Ind. AG proposes fix to gambling revenue dispute

Keith Loria Feb. 28, 2011, 2:27am


EAST CHICAGO, Ind. (Legal Newsline) - Indiana Attorney General Greg Zoeller announced on Friday that he has reached out to the East Chicago City Council to propose setting up a trusteeship for money generated through a local development agreement.

More than $8 million in funds that was casino revenue intended for economic development in the area is currently being held in escrow. Zoeller said that the Northwest Indiana Regional Development Authority should assume responsibility for the money.

In his proposal, Zoeller offered a plan wherein the trusteeship would be created to manage the funds and decide how they would be spent. The board would consist of the RDA, the city of East Chicago and possibly other entities.

Any proposed economic development projects seeking a grant would apply to the board and the board would vote on its merits.

"The goal is to ensure that the revenue will be used for meaningful economic development projects that will truly benefit the citizens of East Chicago - and possibly just as important, will begin the process to restore the lost trust of the people of your city," Zoeller said.

"The purse strings should be controlled by a separate entity that has public credibility and provides transparency. The RDA would hold the account, but the dispensing of grants would be handled by a trustee board that would include the RDA and the city."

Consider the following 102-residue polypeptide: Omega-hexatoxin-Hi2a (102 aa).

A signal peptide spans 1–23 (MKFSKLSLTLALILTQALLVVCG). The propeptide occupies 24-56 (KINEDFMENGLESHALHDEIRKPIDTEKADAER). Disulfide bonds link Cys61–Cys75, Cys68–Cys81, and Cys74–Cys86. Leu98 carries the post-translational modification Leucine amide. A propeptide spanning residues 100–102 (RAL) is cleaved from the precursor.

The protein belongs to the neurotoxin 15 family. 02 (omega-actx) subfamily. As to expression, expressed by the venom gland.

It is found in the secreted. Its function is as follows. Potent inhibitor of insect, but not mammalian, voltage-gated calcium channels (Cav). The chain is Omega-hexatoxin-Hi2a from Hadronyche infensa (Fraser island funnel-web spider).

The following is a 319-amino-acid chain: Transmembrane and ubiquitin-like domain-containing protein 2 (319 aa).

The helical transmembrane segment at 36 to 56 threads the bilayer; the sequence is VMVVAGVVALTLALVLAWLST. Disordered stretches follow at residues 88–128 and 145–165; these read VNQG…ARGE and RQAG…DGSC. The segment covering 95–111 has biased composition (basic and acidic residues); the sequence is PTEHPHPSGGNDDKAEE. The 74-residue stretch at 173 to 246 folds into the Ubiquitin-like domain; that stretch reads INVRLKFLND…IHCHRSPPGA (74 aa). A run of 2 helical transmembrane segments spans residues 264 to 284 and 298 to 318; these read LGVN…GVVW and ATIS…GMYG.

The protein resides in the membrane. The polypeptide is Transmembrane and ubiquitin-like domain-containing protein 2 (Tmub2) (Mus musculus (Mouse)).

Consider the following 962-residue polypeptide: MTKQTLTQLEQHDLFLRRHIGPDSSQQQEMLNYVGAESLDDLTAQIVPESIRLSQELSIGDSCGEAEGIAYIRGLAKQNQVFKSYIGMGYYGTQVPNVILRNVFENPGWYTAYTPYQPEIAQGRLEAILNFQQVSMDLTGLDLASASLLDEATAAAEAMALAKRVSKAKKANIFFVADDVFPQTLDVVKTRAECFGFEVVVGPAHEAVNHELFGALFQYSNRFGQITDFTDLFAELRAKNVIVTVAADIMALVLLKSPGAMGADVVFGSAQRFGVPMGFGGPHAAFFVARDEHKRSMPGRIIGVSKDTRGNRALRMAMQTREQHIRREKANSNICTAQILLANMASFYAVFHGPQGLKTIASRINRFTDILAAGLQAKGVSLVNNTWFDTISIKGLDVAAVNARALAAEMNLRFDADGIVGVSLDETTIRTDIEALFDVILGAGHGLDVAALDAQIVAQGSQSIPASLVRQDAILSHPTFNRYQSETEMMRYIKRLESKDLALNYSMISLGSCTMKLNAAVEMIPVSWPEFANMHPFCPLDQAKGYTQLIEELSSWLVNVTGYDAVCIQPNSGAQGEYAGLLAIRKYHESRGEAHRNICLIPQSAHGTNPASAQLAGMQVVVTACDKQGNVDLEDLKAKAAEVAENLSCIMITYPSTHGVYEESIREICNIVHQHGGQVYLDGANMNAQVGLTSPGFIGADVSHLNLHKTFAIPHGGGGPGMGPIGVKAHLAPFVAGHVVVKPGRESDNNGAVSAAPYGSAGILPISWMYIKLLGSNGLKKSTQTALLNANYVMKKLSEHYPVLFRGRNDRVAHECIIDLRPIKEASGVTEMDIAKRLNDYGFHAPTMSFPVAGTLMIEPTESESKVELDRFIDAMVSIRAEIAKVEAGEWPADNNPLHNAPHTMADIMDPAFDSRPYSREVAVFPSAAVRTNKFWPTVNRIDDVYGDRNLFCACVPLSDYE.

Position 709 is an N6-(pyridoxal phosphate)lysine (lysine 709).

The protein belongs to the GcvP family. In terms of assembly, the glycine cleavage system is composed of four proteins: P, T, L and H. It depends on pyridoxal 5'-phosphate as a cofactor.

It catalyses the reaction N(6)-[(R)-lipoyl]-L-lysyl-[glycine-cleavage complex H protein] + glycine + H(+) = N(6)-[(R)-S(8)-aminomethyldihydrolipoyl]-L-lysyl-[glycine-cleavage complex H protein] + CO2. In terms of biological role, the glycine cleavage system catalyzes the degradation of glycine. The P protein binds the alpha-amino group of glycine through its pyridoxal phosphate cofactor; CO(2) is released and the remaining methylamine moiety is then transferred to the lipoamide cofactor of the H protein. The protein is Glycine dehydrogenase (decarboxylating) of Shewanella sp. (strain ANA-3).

Zoeller's office has also looked into alleged political corruption and misuse of casino revenues by the former city administration of ex-mayor Robert Pastrick in East Chicago. A federal court ordered Pastrick to pay over $108 million in damages last year after the former mayor defaulted in a federal racketeering lawsuit.

Mediation is schedule for late April for other lawsuits involving gambling revenue and the city of East Chicago, the state of Indiana, the Ameristar Casino, the for-profit Second Century, the nonprofit Foundations of East Chicago and other parties locked in litigation.

At issue is more than $16 million in casino revenue paid over 10 years to East Chicago Second Century Inc., a for-profit entity engineered by Pastrick and allegedly run by his political allies under a local development agreement.

"I recognize that it would be a departure from past practice for the city of East Chicago to seek economic development grants from a trustee board, but I hope that people won't dismiss an idea because it is new or unfamiliar," Zoeller said.

"I hope all the mediation participants will accept this in the good faith in which it is offered and conclude, as I have, that casino revenues intended to benefit the citizens of East Chicago can be most responsibly dispensed by a broader regional entity that brings experience in making such funding decisions-and restore the faith in government lost during the decades of the Pastrick administration."

If Zoeller's plan is accepted and the trusteeship is created, then the city itself could apply to the trustee board for grants for infrastructure or economic development projects.

Zoeller also insists that Second Century not be eligible to apply for grants or receive any further funding from the casino until it provides a full accounting of how it spent the funds it received.

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